We’ve had rubbish weather lately. London has been grim and grey and cold. It’s nearly June, and the rain has been truculent – a guest who has over-stayed his welcome.
But today, the sun hefts the heavens aside and strides out into the full swell of our desperation, dropping in for tea. An old friendship resumes. With a reassuring smile, the sun intimates it might be here to stay – for a weekend, that is.
It is enough. It is enough for Ben and Rosie and me to head for the hill – Golders Hill – a park which blossoms and swoons and recedes into quiet woodland. We picnic on roast chicken sandwiches, plums, and homemade Victoria sponge. We run into some of Rosie’s friends, so there is plenty of mucking about in the sandpit, climbing, football and sulking.
As moods fray, we move on, melting into the woods, spurred on by the twitter of robins and other unseen birdlife. The city is a memory, the cold a fading bruise. We are walking towards summer, treading the beaten earth between tall and silent trees, onward, ever onward.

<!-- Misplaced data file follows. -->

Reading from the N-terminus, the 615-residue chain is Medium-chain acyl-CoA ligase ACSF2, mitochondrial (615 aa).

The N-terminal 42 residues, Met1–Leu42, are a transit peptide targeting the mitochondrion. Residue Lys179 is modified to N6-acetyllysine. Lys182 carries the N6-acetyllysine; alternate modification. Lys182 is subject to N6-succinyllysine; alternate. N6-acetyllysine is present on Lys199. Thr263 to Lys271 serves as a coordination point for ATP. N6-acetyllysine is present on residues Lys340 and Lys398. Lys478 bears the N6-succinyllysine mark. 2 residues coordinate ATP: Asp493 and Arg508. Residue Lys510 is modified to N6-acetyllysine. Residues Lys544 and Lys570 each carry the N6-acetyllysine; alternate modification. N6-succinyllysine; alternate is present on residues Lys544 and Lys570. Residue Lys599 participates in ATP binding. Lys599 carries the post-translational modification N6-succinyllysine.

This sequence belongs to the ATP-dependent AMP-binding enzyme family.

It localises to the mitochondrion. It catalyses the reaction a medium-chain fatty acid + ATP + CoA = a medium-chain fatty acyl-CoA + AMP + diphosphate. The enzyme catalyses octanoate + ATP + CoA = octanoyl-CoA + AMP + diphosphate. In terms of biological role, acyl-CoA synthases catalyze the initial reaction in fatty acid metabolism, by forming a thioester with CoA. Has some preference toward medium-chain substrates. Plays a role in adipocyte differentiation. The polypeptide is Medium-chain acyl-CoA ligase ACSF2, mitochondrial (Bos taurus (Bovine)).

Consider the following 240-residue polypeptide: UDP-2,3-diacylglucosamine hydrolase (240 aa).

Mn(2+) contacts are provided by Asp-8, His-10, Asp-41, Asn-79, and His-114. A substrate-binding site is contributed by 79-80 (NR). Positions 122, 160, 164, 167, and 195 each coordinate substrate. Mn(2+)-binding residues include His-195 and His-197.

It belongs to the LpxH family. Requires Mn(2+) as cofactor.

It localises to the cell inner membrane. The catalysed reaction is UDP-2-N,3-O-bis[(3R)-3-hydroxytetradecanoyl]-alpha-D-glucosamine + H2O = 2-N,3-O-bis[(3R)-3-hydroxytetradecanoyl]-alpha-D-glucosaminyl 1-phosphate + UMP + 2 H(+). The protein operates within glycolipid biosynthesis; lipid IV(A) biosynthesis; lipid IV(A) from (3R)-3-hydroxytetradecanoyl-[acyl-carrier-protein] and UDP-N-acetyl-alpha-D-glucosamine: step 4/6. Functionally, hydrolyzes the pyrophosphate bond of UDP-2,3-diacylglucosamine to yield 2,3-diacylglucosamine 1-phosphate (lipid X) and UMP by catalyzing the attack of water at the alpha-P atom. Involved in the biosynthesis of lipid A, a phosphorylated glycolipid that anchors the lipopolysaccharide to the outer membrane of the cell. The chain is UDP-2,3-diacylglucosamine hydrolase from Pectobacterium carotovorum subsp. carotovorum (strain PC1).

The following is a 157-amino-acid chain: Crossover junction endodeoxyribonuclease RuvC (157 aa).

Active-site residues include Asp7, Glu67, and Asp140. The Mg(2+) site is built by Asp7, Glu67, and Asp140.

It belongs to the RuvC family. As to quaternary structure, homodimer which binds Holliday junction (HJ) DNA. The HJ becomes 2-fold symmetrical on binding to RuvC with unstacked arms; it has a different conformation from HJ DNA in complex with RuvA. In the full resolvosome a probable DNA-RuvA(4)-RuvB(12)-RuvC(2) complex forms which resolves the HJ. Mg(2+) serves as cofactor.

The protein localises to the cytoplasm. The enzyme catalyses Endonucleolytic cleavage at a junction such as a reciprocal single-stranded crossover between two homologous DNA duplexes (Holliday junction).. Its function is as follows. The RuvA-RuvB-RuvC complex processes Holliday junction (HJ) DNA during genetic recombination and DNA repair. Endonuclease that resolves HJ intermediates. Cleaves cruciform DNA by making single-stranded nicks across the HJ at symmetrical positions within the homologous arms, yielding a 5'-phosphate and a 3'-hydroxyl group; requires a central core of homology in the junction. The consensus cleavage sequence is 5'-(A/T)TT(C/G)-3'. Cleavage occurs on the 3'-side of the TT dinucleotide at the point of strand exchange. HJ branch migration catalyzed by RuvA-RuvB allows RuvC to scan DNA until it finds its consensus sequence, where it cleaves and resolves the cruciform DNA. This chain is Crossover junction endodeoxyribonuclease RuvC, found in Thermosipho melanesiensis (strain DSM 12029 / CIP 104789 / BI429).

Until we are here, slipping beneath a dove tree, ravaged by bouquets of orange azaleas, hushed by the gentle breath of wisteria flowing somewhere out there, in the background.
We pause by the pond that leads up to the Pergola (an Edwardian structure commissioned by Lord Leverhulme when he owned the land), and spot tadpoles and newts in its silty depths. I could sit here for hours watching the little buggers wriggle and burrow, but Rosie is impatient to see something else, so we are off again.
The Pergola and the Hill Garden – my favourite escape in London – is an old haunt of ours (Ben’s and mine). We used to visit it throughout the year, watching it bloom and fade with the seasons. Honeysuckle, climbing roses, passion flowers – all crawling, curling, sprawling, dripping from trellises that run along colonnaded walkways.
Today, the Pergola is partially closed for some urgent repairs. So we retreat, Ben and me to our separate worlds of remembering, never daring to remind each other of what was, when what is is so tenuous.
We navigate as a unit – a family – held together only by our child. We are sucked into her orbit, skating down parallel tracks. We are invisible to one another, until seen through the prism that is Rosie.
And we miss each other again.